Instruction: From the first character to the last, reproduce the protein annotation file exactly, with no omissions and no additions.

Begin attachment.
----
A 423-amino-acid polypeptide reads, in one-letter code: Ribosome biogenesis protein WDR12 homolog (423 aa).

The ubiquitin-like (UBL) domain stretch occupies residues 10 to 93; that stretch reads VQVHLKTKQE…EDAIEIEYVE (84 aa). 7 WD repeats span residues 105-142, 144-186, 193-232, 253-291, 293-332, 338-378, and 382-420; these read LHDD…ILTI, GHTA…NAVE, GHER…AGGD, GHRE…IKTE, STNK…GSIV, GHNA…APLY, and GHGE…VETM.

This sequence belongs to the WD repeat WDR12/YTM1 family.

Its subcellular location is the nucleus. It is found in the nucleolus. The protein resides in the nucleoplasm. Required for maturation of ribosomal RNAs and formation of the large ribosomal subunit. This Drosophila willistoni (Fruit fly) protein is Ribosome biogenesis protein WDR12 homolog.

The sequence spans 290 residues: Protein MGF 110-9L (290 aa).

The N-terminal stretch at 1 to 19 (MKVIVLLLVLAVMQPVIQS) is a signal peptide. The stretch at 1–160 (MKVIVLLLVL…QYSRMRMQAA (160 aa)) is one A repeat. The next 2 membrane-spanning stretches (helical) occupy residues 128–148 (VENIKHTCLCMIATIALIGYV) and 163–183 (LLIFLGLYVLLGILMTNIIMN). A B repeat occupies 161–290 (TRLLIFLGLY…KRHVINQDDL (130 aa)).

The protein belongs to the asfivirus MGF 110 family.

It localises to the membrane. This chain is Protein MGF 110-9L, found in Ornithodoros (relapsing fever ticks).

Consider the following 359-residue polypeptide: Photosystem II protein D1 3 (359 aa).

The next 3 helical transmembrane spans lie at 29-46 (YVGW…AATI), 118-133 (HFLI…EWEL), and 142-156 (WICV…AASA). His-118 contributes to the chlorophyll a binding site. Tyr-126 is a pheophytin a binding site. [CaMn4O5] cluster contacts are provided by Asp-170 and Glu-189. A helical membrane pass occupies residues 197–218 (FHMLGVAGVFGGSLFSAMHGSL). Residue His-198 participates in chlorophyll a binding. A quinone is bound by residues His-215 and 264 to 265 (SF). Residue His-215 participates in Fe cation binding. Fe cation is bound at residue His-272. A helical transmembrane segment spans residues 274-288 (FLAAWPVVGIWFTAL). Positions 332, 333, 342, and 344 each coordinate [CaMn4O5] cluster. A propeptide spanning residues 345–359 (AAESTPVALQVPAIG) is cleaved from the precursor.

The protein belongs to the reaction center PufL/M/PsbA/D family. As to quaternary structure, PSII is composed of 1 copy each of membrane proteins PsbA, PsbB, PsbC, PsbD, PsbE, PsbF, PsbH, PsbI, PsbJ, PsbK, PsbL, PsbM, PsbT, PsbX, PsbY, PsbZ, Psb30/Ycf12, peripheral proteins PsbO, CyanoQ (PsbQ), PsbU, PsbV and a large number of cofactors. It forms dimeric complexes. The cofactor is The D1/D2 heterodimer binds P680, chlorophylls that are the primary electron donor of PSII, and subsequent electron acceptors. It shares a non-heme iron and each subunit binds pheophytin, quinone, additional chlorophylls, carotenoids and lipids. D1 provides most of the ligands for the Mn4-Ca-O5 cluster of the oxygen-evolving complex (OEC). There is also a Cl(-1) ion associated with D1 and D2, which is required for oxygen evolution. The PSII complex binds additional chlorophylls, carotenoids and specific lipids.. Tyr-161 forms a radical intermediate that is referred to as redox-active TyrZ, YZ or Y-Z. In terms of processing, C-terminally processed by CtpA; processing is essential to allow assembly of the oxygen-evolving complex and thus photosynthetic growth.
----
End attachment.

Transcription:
A 423-amino-acid polypeptide reads, in one-letter code: Ribosome biogenesis protein WDR12 homolog (423 aa).

The ubiquitin-like (UBL) domain stretch occupies residues 10 to 93; that stretch reads VQVHLKTKQE…EDAIEIEYVE (84 aa). 7 WD repeats span residues 105-142, 144-186, 193-232, 253-291, 293-332, 338-378, and 382-420; these read LHDD…ILTI, GHTA…NAVE, GHER…AGGD, GHRE…IKTE, STNK…GSIV, GHNA…APLY, and GHGE…VETM.

This sequence belongs to the WD repeat WDR12/YTM1 family.

Its subcellular location is the nucleus. It is found in the nucleolus. The protein resides in the nucleoplasm. Required for maturation of ribosomal RNAs and formation of the large ribosomal subunit. This Drosophila willistoni (Fruit fly) protein is Ribosome biogenesis protein WDR12 homolog.

The sequence spans 290 residues: Protein MGF 110-9L (290 aa).

The N-terminal stretch at 1 to 19 (MKVIVLLLVLAVMQPVIQS) is a signal peptide. The stretch at 1–160 (MKVIVLLLVL…QYSRMRMQAA (160 aa)) is one A repeat. The next 2 membrane-spanning stretches (helical) occupy residues 128–148 (VENIKHTCLCMIATIALIGYV) and 163–183 (LLIFLGLYVLLGILMTNIIMN). A B repeat occupies 161–290 (TRLLIFLGLY…KRHVINQDDL (130 aa)).

The protein belongs to the asfivirus MGF 110 family.

It localises to the membrane. This chain is Protein MGF 110-9L, found in Ornithodoros (relapsing fever ticks).

Consider the following 359-residue polypeptide: Photosystem II protein D1 3 (359 aa).

The next 3 helical transmembrane spans lie at 29-46 (YVGW…AATI), 118-133 (HFLI…EWEL), and 142-156 (WICV…AASA). His-118 contributes to the chlorophyll a binding site. Tyr-126 is a pheophytin a binding site. [CaMn4O5] cluster contacts are provided by Asp-170 and Glu-189. A helical membrane pass occupies residues 197–218 (FHMLGVAGVFGGSLFSAMHGSL). Residue His-198 participates in chlorophyll a binding. A quinone is bound by residues His-215 and 264 to 265 (SF). Residue His-215 participates in Fe cation binding. Fe cation is bound at residue His-272. A helical transmembrane segment spans residues 274-288 (FLAAWPVVGIWFTAL). Positions 332, 333, 342, and 344 each coordinate [CaMn4O5] cluster. A propeptide spanning residues 345–359 (AAESTPVALQVPAIG) is cleaved from the precursor.

The protein belongs to the reaction center PufL/M/PsbA/D family. As to quaternary structure, PSII is composed of 1 copy each of membrane proteins PsbA, PsbB, PsbC, PsbD, PsbE, PsbF, PsbH, PsbI, PsbJ, PsbK, PsbL, PsbM, PsbT, PsbX, PsbY, PsbZ, Psb30/Ycf12, peripheral proteins PsbO, CyanoQ (PsbQ), PsbU, PsbV and a large number of cofactors. It forms dimeric complexes. The cofactor is The D1/D2 heterodimer binds P680, chlorophylls that are the primary electron donor of PSII, and subsequent electron acceptors. It shares a non-heme iron and each subunit binds pheophytin, quinone, additional chlorophylls, carotenoids and lipids. D1 provides most of the ligands for the Mn4-Ca-O5 cluster of the oxygen-evolving complex (OEC). There is also a Cl(-1) ion associated with D1 and D2, which is required for oxygen evolution. The PSII complex binds additional chlorophylls, carotenoids and specific lipids.. Tyr-161 forms a radical intermediate that is referred to as redox-active TyrZ, YZ or Y-Z. In terms of processing, C-terminally processed by CtpA; processing is essential to allow assembly of the oxygen-evolving complex and thus photosynthetic growth.